2008 was a year of embarking on a journey towards personal freedoms in my career, which although was scary at times, paid off in spades.
The following freedoms are available to me, that I didn’t have at the beginning of this year:
Attaining these freedoms became incredibly important to me late 2007 when I realized I was building someone else’s assets. I realized that if I stayed the course I was headed down, I would end up dependent on that next pay check to pay for the liabilities (things on credit) just like those surrounding me. I needed to break out of the system and forge into new territories.
It would have been a cold day in hell before I launched any major start-up companies while working for someone else - working nights and weekends. Not to mention I became border-line depressed working so much. Instead, I decided to cut my (client) work week down to 24 hours per week to allow the rest of my week to build applications that make my business into an asset-driven company (I’ll explain later).
In April of 2008, I pinged a few companies to see if they would hire me for 24 hours per week, remotely to cover my living costs. After casting the line, I got a few offers. I ended up turning down a job offer working on the Firefox Addons theming engine (which I was grateful for the offer!) to work for an internet marketing company in Duluth, MN. Why? My #1 reason for turning down a job with Mozilla is, Silicon Valley doesn’t need anymore high-level talent. Silicon Valley takes away much of the great talent (poke at Dave Dash of delicious.com) we have here in Minnesota.
The bottom line is that I want to work for local companies and grow them, without a company name that demands respect attached to my name. It is for the same reason I went to a small college - The College of St. Scholastica, who has heard of that? Strengthening the computer science program was a high priority for me, as it most certainly will be in the future.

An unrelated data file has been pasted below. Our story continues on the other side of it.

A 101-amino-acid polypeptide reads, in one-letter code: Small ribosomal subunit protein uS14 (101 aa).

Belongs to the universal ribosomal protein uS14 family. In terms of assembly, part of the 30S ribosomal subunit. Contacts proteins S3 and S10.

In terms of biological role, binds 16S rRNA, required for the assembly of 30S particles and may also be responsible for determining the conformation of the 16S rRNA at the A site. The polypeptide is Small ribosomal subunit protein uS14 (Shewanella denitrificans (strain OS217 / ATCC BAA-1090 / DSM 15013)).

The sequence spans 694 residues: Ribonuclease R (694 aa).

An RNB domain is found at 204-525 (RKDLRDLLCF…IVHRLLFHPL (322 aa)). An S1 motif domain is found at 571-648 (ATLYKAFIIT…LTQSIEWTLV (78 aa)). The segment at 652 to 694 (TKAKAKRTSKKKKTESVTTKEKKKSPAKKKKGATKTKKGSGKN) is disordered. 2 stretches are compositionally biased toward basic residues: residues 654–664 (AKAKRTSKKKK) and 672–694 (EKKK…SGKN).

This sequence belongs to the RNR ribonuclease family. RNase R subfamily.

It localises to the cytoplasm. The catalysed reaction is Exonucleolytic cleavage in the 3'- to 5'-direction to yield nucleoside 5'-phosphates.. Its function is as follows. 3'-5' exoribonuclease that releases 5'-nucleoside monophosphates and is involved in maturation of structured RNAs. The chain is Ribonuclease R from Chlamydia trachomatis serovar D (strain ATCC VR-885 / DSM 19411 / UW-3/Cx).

If you work for Google, you have “Google” attached to your name for the rest of your life, and instant respect. Some people want that, I don’t. My attitude is to do it the hard way from the ground-up and not bank on others’ success. I learn more that way and get only the respect I deserve. Yes I was interviewed by Google, many times over. But it was in the process that I came to some of these realizations.
Not everything went perfect this year. My first startup company will launch in the first week of January, which I wanted to launch exactly one year prior. It turns out that launching a (good) startup takes thousands of hours or work and investment. You just can’t put in that kind of time unless you own your own business and have flexibility (without pulling in investment dollars). So far I’ve spent 1800+ hours of my time and a pile of my own cash to hire awesome talent to help me with the tough parts. I might argue this isn’t a downfall, but it was mostly just unexpected.
I had to give up my seat on the jQuery UI development team . It was just too hard to generate revenue, launch startup companies and program open source at the same time. Datepicker was just consuming way too much of my time and I had to give it up. Though, I did review a book that is coming out soon on jQuery UI, so that was cool.
The goals I’ve made in the past have been fairly lofty, but all-in-all it is good to make them once and a while. As I’ve found out, it is incredibly hard to hit software development goals because things change and your focus can shift. It is hard to stick out projects to the end in this dynamic profession, but if you do stick it out you may get big rewards.
I’ve met more amazing people this year, and have continued to grow past work relationships stronger ( thanks, Twitter ). I know things will continue in the midst of the failing economy because I work with great companies who have strong client-bases. Each company has been chosen wisely.
2009 will mark the pursuit of creating assets, jobs and reliable tools. Assets are things that have value without you being there. They generate (or hold) value without you having to attend to them. The rich generate assets and the poor and middle class generate liabilities (car, house, tvs, etc) and pay lots of taxes.
But this year isn’t all about money. 99% of the time I talk about my career because this is what my website is about, but the secret sauce to my success is that I have a deep spiritual life that fuels and inspires me each day to be the best I can possibly be (and beyond).
So Happy Holidays everyone! I’m hoping you have a great 2009.